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The Normans charge and the Battle of Hastings has begun.

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Edward died on the 5th January 1066. The Tapestry reverses the scenes of his death and his burial. Here we see his funeral procession to Westminster Abbey, is great new Church. In the upper chamber King Edward is in his bed talking to his faithful followers, including Harold and Queen Edith - below he is shown dead with a priest in attendance. Two noblemen offer Harold the crown and axe, symbols of royal authority, that will make him King. He accepts the offer.

Harold is crowned King of England on 6th January 1066 - Edward’s funeral was that very morning. The new king sits on a throne with nobles to the left and Archbishop Stigand to the right. At the far side people cheer him. On the far right Halley's comet appears; people think it is an evil omen and are terrified. News of the comet is brought to Harold; beneath him a ghostly fleet of ships appears in the lower border- a hint of the Norman invasion to come.
The sea is crowded with ships, full of soldiers and horses. William sails in the ship, Mora, bought for him by his wife Matilda.

They reach the south coast of England on the 28th September and land at Pevensey. Soldiers ride off towards Hastings and gather food.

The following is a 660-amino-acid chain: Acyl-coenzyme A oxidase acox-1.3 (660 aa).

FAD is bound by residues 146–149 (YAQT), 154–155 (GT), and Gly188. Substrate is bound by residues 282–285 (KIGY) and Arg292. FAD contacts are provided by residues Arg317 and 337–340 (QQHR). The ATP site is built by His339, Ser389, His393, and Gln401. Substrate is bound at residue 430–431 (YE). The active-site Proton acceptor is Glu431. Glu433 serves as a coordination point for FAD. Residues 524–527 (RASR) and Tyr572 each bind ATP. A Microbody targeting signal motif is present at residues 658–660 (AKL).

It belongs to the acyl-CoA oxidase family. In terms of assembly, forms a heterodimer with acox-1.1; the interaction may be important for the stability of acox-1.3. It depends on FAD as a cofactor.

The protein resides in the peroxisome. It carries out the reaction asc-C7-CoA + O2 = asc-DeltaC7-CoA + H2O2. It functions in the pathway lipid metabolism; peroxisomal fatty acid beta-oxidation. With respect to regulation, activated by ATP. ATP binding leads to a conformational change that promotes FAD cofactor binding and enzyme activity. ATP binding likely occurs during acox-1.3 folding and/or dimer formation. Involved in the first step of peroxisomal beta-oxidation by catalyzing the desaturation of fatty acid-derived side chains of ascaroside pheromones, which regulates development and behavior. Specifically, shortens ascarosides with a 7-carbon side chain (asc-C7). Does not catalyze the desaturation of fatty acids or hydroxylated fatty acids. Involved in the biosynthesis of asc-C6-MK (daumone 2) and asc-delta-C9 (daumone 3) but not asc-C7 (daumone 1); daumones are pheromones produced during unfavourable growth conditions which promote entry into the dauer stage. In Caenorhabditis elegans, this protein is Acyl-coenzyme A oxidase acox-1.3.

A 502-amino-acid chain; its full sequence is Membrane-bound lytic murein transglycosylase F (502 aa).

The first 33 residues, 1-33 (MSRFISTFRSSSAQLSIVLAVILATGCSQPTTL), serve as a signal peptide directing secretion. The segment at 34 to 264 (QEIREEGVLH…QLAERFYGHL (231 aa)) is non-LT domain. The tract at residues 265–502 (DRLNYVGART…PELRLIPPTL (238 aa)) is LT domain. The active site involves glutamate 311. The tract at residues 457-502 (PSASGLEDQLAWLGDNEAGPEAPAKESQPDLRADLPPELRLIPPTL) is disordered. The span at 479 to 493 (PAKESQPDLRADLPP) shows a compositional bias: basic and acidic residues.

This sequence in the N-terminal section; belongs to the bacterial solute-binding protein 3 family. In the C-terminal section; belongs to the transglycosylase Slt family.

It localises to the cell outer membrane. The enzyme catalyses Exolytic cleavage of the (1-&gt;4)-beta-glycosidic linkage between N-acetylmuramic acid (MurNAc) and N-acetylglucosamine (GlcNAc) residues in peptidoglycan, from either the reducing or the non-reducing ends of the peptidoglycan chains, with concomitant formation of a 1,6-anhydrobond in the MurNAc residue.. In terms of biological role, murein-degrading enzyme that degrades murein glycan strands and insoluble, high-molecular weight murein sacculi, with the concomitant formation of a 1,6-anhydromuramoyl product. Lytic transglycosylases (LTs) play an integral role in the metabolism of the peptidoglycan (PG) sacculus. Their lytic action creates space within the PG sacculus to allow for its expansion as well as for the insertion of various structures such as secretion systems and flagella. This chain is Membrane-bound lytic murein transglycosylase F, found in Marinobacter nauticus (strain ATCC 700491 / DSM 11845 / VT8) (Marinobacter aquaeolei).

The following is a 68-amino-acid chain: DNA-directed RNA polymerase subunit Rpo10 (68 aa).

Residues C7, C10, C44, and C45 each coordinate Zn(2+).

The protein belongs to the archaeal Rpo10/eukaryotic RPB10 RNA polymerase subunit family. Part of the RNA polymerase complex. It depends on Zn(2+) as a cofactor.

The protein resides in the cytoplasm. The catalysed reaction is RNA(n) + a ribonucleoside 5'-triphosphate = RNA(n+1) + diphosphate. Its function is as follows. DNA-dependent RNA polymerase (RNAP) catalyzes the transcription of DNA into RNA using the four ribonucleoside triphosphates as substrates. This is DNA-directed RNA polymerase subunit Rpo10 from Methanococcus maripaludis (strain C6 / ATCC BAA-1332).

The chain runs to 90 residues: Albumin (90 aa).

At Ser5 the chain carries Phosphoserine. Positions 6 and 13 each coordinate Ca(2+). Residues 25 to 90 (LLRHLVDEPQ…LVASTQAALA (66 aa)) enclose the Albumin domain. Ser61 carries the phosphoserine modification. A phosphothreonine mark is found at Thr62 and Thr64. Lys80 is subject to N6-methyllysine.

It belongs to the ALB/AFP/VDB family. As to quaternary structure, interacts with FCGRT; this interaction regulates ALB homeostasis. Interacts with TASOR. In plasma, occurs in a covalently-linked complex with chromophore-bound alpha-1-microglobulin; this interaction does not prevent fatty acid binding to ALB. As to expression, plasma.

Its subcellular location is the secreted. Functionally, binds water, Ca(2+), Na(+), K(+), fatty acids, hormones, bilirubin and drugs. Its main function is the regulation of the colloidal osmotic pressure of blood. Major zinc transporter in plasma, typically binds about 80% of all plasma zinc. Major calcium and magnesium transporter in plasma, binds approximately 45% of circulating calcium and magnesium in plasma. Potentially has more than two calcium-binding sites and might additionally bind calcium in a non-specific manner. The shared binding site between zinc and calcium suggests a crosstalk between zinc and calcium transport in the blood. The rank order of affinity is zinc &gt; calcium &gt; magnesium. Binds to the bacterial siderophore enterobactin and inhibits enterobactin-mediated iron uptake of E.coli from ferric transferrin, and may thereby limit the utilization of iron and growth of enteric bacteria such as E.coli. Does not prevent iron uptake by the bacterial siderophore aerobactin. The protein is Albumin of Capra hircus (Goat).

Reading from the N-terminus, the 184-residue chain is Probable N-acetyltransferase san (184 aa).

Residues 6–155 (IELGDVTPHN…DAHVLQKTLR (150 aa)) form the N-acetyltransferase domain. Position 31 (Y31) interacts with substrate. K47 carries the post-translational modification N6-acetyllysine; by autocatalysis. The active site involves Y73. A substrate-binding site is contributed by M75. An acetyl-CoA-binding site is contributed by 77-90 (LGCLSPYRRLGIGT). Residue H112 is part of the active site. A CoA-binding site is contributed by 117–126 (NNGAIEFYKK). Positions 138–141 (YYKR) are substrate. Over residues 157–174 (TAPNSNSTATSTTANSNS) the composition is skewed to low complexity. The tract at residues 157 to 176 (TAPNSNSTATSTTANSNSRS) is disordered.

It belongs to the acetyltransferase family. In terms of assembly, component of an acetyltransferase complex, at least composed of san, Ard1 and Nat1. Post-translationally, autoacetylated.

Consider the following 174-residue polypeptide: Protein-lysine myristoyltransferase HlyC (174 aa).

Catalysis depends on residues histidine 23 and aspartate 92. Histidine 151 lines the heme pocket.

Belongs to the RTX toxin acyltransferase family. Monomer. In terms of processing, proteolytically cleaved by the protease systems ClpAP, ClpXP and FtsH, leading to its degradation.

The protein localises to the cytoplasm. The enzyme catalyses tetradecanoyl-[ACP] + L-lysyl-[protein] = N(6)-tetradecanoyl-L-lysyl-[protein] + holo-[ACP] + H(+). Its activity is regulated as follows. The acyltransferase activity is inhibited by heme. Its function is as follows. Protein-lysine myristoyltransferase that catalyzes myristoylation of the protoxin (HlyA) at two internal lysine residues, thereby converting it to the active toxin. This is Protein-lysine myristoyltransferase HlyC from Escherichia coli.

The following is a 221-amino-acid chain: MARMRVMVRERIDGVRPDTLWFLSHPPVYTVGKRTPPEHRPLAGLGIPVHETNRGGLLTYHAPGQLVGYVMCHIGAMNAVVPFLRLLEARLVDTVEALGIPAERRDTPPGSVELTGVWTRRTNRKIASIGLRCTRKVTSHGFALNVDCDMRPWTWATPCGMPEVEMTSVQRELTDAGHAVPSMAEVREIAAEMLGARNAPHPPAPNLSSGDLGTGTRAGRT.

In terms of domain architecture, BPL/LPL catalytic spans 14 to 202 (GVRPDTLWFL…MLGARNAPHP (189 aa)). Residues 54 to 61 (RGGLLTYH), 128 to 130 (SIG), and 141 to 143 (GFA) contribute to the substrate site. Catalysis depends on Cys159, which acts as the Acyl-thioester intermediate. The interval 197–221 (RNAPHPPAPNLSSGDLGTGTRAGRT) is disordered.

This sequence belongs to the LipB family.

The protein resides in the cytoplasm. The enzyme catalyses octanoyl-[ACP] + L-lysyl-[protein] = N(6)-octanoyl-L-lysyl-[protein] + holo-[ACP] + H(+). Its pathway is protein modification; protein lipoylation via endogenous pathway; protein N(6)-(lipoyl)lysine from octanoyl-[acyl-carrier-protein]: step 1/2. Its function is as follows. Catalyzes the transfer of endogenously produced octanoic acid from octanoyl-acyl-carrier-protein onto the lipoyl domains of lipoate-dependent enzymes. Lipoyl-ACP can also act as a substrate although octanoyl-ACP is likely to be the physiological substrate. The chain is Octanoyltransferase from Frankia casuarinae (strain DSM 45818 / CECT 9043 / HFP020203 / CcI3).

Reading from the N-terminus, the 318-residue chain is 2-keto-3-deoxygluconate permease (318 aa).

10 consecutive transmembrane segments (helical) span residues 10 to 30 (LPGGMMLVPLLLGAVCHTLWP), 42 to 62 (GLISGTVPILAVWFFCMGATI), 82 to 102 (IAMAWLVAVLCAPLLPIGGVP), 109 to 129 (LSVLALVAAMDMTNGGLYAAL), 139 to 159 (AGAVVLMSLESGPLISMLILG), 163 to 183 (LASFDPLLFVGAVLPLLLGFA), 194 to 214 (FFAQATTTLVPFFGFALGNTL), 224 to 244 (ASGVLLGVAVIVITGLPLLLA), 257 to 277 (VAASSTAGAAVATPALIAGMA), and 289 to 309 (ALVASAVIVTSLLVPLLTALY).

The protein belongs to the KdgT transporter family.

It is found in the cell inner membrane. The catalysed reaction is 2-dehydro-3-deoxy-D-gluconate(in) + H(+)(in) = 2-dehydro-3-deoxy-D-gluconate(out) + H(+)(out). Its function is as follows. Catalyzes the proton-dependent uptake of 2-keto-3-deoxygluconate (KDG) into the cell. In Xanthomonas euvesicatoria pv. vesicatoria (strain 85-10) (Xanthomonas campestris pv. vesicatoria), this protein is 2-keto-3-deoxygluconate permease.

Duke William appears in discussion with his half brothers Odo and Robert, Count of Mortain. A motte, a type of castle, is built to strengthen the Norman invaders' base at Hastings. A messenger brings William news of Harold and his army. On the right a woman and her child flee from a burning house.
The Normans charge and the Battle of Hastings has begun.

The Normans charge and the Battle of Hastings has begun.

As the air fills with arrows and lances, men lie dying. The English soldiers, who are all on foot, protect themselves with a wall of shields. The Normans attack from both sides. The lower border of the tapestry is filled with dead and injured soldiers.
The violence continues as men hack and spear each other to death. Harold’s brothers both die fighting
The battle rages on; men and horses crash to the ground, the lower border is strewn with slaughtered troops and animals. Bishop Odo appears in the thick of the fighting waving a club and encouraging his followers. Odo uses a club rather than a sword as bishops were not supposed to shed blood.
After a fall from his horse, William raises his helmet to reveal his face. This shows his troops that he is still alive and encourages them to continue fighting. Count Eustace carries an elaborate banner, which may be the one given by the Pope to show his support for William’s invasion of England.
The Normans seem to be getting the upper hand as the battle continues. Many more soldiers die, one appears to be having his head cut off. On the right is the best known scene in the Tapestry: the Normans killing King Harold. But how is Harold killed? He seems to be shown twice: first plucking an arrow from his eye, and then being hacked down by a Norman knight. The tapestry is difficult to interpret here, but the second figure is probably Harold being killed.
With Harold dead, the battle is over. The victorious Normans chase the remaining English from the battlefield.
william crowned king
William Crowned King
  • The final scene from the tapestry has been lost. It may have shown William being crowned King of England. This would match the scene at the very beginning of the tapestry which shows King Edward, secure on the throne just two years earlier (see image above).